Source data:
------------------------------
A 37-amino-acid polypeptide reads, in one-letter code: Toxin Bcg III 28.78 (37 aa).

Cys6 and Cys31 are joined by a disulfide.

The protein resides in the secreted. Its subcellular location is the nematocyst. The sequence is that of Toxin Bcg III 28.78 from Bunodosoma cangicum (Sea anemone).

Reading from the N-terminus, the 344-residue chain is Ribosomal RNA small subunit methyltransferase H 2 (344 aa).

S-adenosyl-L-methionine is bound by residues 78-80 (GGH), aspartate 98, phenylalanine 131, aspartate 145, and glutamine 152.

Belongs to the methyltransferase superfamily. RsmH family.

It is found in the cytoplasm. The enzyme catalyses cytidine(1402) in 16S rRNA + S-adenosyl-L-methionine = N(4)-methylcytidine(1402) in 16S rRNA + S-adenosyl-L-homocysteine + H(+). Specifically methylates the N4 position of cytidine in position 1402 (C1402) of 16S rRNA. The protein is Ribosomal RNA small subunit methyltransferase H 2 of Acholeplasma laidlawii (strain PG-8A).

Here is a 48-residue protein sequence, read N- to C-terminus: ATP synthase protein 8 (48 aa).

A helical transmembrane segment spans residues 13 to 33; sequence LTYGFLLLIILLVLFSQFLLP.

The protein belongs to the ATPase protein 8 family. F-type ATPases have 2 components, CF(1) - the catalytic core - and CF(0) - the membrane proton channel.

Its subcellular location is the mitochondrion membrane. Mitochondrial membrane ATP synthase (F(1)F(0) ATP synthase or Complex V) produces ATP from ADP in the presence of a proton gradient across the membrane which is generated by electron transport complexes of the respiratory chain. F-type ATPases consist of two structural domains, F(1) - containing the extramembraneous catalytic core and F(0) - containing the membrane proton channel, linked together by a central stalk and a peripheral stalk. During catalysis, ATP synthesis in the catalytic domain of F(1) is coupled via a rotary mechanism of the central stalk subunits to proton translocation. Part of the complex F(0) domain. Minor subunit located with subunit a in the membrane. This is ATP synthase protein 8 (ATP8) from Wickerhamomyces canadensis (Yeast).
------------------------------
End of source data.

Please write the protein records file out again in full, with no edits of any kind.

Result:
A 37-amino-acid polypeptide reads, in one-letter code: Toxin Bcg III 28.78 (37 aa).

Cys6 and Cys31 are joined by a disulfide.

The protein resides in the secreted. Its subcellular location is the nematocyst. The sequence is that of Toxin Bcg III 28.78 from Bunodosoma cangicum (Sea anemone).

Reading from the N-terminus, the 344-residue chain is Ribosomal RNA small subunit methyltransferase H 2 (344 aa).

S-adenosyl-L-methionine is bound by residues 78-80 (GGH), aspartate 98, phenylalanine 131, aspartate 145, and glutamine 152.

Belongs to the methyltransferase superfamily. RsmH family.

It is found in the cytoplasm. The enzyme catalyses cytidine(1402) in 16S rRNA + S-adenosyl-L-methionine = N(4)-methylcytidine(1402) in 16S rRNA + S-adenosyl-L-homocysteine + H(+). Specifically methylates the N4 position of cytidine in position 1402 (C1402) of 16S rRNA. The protein is Ribosomal RNA small subunit methyltransferase H 2 of Acholeplasma laidlawii (strain PG-8A).

Here is a 48-residue protein sequence, read N- to C-terminus: ATP synthase protein 8 (48 aa).

A helical transmembrane segment spans residues 13 to 33; sequence LTYGFLLLIILLVLFSQFLLP.

The protein belongs to the ATPase protein 8 family. F-type ATPases have 2 components, CF(1) - the catalytic core - and CF(0) - the membrane proton channel.

Its subcellular location is the mitochondrion membrane. Mitochondrial membrane ATP synthase (F(1)F(0) ATP synthase or Complex V) produces ATP from ADP in the presence of a proton gradient across the membrane which is generated by electron transport complexes of the respiratory chain. F-type ATPases consist of two structural domains, F(1) - containing the extramembraneous catalytic core and F(0) - containing the membrane proton channel, linked together by a central stalk and a peripheral stalk. During catalysis, ATP synthesis in the catalytic domain of F(1) is coupled via a rotary mechanism of the central stalk subunits to proton translocation. Part of the complex F(0) domain. Minor subunit located with subunit a in the membrane. This is ATP synthase protein 8 (ATP8) from Wickerhamomyces canadensis (Yeast).